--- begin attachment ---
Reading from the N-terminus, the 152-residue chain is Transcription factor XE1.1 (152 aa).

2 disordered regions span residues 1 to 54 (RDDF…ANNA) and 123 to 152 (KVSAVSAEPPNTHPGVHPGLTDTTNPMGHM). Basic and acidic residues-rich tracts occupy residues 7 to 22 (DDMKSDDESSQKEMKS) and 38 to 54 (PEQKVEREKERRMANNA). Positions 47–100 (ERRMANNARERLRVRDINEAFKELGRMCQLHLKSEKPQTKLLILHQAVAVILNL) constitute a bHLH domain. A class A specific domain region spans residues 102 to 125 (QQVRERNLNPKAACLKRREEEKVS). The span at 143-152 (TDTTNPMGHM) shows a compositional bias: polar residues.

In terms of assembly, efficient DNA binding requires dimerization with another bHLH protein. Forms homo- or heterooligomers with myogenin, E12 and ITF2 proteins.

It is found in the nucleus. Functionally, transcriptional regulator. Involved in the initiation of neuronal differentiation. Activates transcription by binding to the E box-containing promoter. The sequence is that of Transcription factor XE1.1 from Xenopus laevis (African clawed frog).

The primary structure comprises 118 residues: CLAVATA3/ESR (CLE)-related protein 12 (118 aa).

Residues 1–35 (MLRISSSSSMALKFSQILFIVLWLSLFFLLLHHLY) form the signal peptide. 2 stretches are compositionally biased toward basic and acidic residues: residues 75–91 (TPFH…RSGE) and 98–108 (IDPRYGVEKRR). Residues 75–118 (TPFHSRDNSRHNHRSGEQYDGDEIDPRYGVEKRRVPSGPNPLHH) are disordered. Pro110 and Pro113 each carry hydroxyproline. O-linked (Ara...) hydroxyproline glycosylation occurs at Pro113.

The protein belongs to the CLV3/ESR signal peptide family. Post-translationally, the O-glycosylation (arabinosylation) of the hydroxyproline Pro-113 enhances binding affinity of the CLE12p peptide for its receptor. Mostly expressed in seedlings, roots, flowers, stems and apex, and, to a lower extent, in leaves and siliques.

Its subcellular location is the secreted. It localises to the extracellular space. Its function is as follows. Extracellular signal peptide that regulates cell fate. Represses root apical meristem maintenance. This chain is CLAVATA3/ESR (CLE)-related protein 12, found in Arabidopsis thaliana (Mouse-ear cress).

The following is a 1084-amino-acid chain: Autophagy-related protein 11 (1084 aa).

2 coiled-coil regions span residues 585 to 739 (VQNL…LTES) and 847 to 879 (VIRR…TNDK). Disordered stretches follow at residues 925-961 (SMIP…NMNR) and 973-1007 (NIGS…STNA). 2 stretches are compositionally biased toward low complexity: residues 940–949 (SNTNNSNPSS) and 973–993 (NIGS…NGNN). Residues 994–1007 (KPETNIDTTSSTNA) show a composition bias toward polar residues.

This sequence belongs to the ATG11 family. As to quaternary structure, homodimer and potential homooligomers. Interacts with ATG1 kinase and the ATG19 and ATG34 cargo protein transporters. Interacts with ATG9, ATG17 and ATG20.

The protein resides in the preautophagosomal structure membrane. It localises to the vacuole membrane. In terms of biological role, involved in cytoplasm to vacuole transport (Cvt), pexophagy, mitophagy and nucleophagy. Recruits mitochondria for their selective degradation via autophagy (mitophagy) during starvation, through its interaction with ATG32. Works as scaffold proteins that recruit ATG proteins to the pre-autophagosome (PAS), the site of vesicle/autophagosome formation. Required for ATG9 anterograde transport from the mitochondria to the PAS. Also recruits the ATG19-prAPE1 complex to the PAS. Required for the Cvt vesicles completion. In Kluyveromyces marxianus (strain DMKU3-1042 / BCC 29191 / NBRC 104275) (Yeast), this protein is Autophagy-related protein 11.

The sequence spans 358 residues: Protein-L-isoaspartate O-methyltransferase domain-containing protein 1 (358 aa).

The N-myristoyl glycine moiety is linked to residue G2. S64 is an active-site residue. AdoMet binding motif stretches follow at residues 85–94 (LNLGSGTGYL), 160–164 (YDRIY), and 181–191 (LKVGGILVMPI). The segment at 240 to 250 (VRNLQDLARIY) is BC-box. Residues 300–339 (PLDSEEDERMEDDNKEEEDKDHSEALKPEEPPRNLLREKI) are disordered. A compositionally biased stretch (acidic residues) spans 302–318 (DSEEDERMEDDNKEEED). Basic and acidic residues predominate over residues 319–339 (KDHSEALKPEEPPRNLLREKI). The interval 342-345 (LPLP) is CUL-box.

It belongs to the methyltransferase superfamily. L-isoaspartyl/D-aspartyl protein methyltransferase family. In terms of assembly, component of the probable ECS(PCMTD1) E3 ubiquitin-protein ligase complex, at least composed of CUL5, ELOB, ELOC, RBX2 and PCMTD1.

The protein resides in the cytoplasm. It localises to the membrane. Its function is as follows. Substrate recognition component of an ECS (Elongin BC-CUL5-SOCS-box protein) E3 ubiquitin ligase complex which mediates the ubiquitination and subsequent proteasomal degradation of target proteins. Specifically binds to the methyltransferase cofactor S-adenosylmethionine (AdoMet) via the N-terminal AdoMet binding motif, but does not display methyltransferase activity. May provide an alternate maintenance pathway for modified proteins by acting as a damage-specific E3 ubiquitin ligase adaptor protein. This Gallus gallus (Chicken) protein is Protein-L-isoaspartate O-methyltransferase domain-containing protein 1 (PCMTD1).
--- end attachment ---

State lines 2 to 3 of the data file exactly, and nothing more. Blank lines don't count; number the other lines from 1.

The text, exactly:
2 disordered regions span residues 1 to 54 (RDDF…ANNA) and 123 to 152 (KVSAVSAEPPNTHPGVHPGLTDTTNPMGHM). Basic and acidic residues-rich tracts occupy residues 7 to 22 (DDMKSDDESSQKEMKS) and 38 to 54 (PEQKVEREKERRMANNA). Positions 47–100 (ERRMANNARERLRVRDINEAFKELGRMCQLHLKSEKPQTKLLILHQAVAVILNL) constitute a bHLH domain. A class A specific domain region spans residues 102 to 125 (QQVRERNLNPKAACLKRREEEKVS). The span at 143-152 (TDTTNPMGHM) shows a compositional bias: polar residues.

In terms of assembly, efficient DNA binding requires dimerization with another bHLH protein. Forms homo- or heterooligomers with myogenin, E12 and ITF2 proteins.